Teaching with Survivor Art: An Inquiry Design Model

Can art reflect the pain of the Holocaust? This is the compelling question that is asked and examined in this collection of five focused inquiries using Holocaust survivor art. Inquiry should be a routine practice in any classroom; therefore, the Holocaust Memorial Center Zekelman Family Campus, through the generous financial support of The Covenant Foundation, has created five educational narratives based upon the Inquiry Design Model – each focused on survivor art pieces within our collection at the HMC.

Why teach the Holocaust through survivor art?
Art often expresses what words cannot. It allows the experiences and memories of the artist to come through the work. Learners of all ages can merge their experiences with the images presented, in a presentation that is safe as well as personal to the viewer. Contextualizing history through art allows the viewer to safely witness a facet of Holocaust history at a pace that provides space for inquiry, exploration, contemplation, and discussion. Why did the artist create this piece? What message is conveyed to the viewer? What has been learned from the art? Such inquiry into art, in various settings, sets the stage for robust learning, vibrant conversation, and inquiry that moves beyond the piece of art itself.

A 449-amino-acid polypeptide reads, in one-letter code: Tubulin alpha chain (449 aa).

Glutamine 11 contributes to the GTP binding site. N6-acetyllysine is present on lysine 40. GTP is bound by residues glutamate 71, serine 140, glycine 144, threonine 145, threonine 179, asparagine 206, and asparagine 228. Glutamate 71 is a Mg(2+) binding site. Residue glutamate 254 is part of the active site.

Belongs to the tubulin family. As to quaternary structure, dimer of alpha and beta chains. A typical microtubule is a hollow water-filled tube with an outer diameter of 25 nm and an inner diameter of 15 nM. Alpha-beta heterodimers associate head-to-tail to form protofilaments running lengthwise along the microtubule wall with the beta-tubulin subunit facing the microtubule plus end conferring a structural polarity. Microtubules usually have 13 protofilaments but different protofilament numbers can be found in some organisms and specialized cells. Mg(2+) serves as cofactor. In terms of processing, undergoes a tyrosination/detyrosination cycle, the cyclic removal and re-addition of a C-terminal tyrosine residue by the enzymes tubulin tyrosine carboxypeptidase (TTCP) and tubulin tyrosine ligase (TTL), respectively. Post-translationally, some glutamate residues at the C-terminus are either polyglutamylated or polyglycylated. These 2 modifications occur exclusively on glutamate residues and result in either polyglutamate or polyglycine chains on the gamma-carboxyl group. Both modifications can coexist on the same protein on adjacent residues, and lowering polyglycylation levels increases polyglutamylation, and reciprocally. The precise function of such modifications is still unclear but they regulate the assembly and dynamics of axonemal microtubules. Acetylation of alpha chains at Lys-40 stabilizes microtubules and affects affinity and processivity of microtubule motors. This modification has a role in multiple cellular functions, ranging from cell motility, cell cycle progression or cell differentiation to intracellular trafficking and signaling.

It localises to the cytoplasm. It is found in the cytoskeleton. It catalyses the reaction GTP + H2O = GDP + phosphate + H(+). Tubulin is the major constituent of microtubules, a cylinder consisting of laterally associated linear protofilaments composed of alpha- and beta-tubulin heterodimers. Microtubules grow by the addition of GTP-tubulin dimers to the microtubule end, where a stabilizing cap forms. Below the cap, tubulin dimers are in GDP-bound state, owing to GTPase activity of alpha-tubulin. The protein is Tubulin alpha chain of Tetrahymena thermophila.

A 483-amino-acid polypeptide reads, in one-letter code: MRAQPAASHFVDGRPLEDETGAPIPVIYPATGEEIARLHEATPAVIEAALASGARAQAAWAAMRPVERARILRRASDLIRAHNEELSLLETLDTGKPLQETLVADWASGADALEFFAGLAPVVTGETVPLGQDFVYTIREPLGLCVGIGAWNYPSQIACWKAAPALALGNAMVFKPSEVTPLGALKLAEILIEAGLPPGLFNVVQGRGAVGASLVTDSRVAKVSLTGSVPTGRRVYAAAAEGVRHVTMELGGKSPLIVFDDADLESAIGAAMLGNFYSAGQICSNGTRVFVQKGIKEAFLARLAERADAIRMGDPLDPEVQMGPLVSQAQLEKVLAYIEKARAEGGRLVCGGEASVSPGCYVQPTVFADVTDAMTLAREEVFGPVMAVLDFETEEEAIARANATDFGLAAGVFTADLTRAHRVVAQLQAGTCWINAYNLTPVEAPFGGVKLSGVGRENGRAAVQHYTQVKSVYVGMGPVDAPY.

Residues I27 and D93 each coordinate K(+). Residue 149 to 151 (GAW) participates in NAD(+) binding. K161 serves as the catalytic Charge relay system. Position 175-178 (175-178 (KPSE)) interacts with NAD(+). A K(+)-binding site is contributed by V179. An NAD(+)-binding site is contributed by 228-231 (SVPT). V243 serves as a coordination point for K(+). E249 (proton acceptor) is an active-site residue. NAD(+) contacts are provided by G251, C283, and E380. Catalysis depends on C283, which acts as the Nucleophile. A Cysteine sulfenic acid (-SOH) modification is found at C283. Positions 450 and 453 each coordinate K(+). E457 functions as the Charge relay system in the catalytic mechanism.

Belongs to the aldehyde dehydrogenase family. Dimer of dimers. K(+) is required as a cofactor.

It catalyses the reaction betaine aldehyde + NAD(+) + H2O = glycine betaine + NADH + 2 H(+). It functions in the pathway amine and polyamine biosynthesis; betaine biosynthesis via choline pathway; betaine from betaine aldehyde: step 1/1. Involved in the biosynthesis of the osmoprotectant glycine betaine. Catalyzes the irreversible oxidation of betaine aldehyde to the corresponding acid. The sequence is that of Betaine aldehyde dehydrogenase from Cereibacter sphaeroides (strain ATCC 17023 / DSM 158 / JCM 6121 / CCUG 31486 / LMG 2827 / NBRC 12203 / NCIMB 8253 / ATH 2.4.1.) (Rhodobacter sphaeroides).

How can the Holocaust be taught using survivor art?
There are many considerations when using art to teach the Holocaust. Ensure it is age-appropriate for your audience. Allot sufficient time and space to view, contemplate, and discuss the art piece. Use at a time when a visual would set a more resonant tone with your students than words or timelines. Provide background information on the artist as questions unfold. The Arc of Inquiry is an important part of this process.

How are these inquiries organized?
The five guides use Holocaust survivor art in different media to explore the compelling question, Can art reflect the pain of the Holocaust? A compelling question is one that focuses on an enduring issue and concern. Each inquiry focuses on a different supporting question to help guide the development of an inquiry into the compelling question. The five inquiries are presented in a specific order to address the compelling question from different angles and perspectives. Each inquiry is a focused inquiry that condenses the inquiry experience into a one or two day lesson. The inquiries are designed so they can be used independently or collectively. In addition, each inquiry has recommendations for extension activities as well as suggested modifications for English Language Learners/English as a Second Language students and for students with disabilities.

Question 1: How can Holocaust survivor art be used to understand the history of the Holocaust?

Question 1 (PDF) Question 1 (Word)

Question 2: How do first-hand accounts of Holocaust survivors provide an understanding of specific events of the Holocaust?

Question 2 (PDF) Question 2 (Word)

Question 3: How were the perspectives of the Holocaust represented differently through art?

Question 3 (PDF) Question 3 (Word)

Question 4: How do works of art represent Holocaust survivor’s life circumstances?

Question 4 (PDF) Question 4 (Word)

Question 5: What can Holocaust survivor art tell us about the life circumstances of the artist?

Question 5 (PDF) Question 5 (Word)